In March, the White House did propose an expansion of the EITC, to cover substantially more Americans. Some Republicans have gotten on board. It would be funded by closing corporate tax loopholes – which would be a good thing to do anyway.

The EITC is an anti-poverty tool that works. If it didn't exist, 3.1 million more children would have lived in poverty in 2011. It is a fundamentally conservative idea, supported by Milton Friedman that eats away at inequality by investing more in working Americans.

Can Washington get over its polarization enough to say yes to a good bipartisan idea?


soundoff (29 Responses)
  1. The GOP Solution

    The GOP Prayer/Mantra/Solution: Dear God...With your loving kindness, help us to turn all the Old, Sick, Poor, Non-white, Non-christian, Female, and Gay people into slaves. Then, with your guidance and compassion, we will whip them until they are Young, Healthy, Rich, White, Christian, Male, and Straight. Or until they are dead. God...Grant us the knowledge to then turn them into Soylent Green to feed the military during the next "unfunded/off-the-books" war. God...Give us the strength during our speeches to repeatedly yell........TAX CUTS FOR THE RICH!!!..........and........GET RID OF SS AND MEDICARE!!!
    In your name we prey (purposely misspelled, or is it?)........Amen

    June 24, 2014 at 10:34 am | Reply
    • Joey Isotta-Fraschini@

      @ The GOP Solution:
      Absolutely.
      When poverty is the question, prayer is the answer.

      June 24, 2014 at 11:08 am | Reply
  2. palintwit

    The new edition of "Sarah Palin's Book of Baby Name Suggestions" is due out soon. Here's a sampling of some of her favorite baby names. ' Fargo, Mudflap, Bristoltwit, Pinworm, Trigtwit, Nozzle, Mucus, Checkvalve.' Soon to be parents take note !!

    June 24, 2014 at 11:27 am | Reply
    • So true

      And top of the list for girls is FEMALE (Pronounced FEM-ALL-LEE for Teatwits) because they thought when the hospital but the word "female" on the bassinette, the hospital gave the kid a name.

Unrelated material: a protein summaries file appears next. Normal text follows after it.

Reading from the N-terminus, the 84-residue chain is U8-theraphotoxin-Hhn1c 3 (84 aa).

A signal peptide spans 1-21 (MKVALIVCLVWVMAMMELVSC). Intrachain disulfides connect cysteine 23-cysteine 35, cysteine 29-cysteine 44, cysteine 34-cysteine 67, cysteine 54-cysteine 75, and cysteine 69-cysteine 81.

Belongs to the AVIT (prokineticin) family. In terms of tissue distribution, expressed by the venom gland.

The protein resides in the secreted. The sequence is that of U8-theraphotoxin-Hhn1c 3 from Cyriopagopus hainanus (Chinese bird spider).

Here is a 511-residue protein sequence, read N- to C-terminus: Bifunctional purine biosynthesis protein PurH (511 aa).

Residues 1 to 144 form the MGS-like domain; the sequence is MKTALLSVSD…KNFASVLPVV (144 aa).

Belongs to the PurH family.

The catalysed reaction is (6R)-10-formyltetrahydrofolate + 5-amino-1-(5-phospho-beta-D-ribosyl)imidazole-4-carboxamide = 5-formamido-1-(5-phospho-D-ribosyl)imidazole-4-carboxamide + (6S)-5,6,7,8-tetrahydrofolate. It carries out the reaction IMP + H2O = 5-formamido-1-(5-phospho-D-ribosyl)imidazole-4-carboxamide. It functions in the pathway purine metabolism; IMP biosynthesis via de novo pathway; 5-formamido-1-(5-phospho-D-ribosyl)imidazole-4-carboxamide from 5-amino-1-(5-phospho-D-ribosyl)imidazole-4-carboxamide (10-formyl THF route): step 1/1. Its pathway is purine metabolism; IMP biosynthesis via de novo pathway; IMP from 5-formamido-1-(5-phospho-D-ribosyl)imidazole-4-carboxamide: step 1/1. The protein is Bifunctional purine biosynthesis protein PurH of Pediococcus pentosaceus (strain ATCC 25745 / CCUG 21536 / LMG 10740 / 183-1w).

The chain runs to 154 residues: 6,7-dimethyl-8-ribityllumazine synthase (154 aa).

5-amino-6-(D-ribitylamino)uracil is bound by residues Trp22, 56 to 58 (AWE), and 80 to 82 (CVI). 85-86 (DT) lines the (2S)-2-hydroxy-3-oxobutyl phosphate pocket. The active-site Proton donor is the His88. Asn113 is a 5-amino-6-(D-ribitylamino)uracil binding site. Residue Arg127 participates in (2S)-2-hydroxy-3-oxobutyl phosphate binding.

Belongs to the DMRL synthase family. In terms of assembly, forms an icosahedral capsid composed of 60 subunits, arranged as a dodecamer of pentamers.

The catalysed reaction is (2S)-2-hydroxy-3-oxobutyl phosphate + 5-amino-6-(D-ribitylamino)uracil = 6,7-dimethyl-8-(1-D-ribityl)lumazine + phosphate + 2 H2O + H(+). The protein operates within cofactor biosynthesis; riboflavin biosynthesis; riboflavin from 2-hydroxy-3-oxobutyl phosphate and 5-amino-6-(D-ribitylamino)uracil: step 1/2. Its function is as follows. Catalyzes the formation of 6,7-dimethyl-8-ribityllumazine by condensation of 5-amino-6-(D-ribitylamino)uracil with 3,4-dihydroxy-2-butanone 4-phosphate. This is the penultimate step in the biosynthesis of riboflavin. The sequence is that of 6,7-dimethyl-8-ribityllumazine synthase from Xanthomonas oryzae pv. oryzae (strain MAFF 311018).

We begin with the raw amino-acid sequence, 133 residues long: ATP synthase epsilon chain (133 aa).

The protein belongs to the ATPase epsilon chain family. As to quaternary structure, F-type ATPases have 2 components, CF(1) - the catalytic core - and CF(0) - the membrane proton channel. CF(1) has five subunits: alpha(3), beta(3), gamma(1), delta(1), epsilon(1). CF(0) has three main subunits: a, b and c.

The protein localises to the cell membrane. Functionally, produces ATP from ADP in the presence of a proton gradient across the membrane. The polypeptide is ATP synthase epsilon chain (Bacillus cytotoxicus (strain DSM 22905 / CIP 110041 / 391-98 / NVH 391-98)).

June 24, 2014 at 5:27 pm | Reply
  3. Joey Isotta-Fraschini@

    After seeing results of a recent poll in Iowa, I pondered whether our working poor (and unemployed workers) think that they would be more comfortable during a presidency of Governor Christie, or one of our former Secretary of State, Hillary Clinton.

    June 24, 2014 at 11:43 am | Reply
  4. Travis Lane

    Yes, by all means, let's increase the % of people who pay no taxes. Ideally we'd have 1% paying all the taxes for the other 99%. Then we can all just vote up tax increases because it will have no effect on most of us. We'll all get roads, schools, libraries....and pay absolutely nothing for it. It's a plan that can't fail.

    June 24, 2014 at 12:17 pm | Reply
  5. Pravin Suchak

    EITC must be claimed as a regular credit during the year. Most EIC received as a Tax Refund is probably misused and does not go towards living expenses.

    June 24, 2014 at 1:08 pm | Reply
  6. chri§§y

    Oh for sure you can maximise tax revenue by taxing the ones who make the least! And sadly thats true! Because THEY PAY their taxes unlike the very wealthy!

    June 24, 2014 at 2:16 pm | Reply
  7. chri§§y

    @ Pravin...HOW do their living expenses get paid then? Maybe you should do more research before you make such outrageous remarks!

    June 24, 2014 at 6:21 pm | Reply
  8. Ferhat Balkan